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The International Journal of Business and Finance Research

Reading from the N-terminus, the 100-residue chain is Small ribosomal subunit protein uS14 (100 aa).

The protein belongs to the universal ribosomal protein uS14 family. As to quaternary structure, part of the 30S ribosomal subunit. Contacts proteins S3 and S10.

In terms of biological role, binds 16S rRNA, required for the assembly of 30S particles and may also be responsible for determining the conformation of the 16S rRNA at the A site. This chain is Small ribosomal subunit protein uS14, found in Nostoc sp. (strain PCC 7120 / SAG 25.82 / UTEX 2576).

We study investor overreaction using data for five major stock market crashes during the 1987-2008 period. We find some evidence of investor overreaction in all five stock market crashes. The prices of stocks investors bid down more than the average during crashes tend to increase more than the average in post-crash market reversals. In line with CAPM, we find that high beta stocks lose more value in crashes and gain more value in post-crash market reversals relative to low beta stocks. We further find that smaller firms and those with a low market-to-book ratio lose more value in stock market crashes. However, they do not gain more value in post-crash market reversals, implying that investor reaction against these firms in stock market crashes is not an overreaction. In examining industry-specific behavior, our results indicate that investors overbid down the prices of high-tech stocks in the 1997 crash and manufacturing stocks in the 2008 crash relative to other stocks. However, the prices of stocks in these industries increased more than other stocks in the post-crash market reversals, implying investor overreaction for these industries in these stock market crashes.


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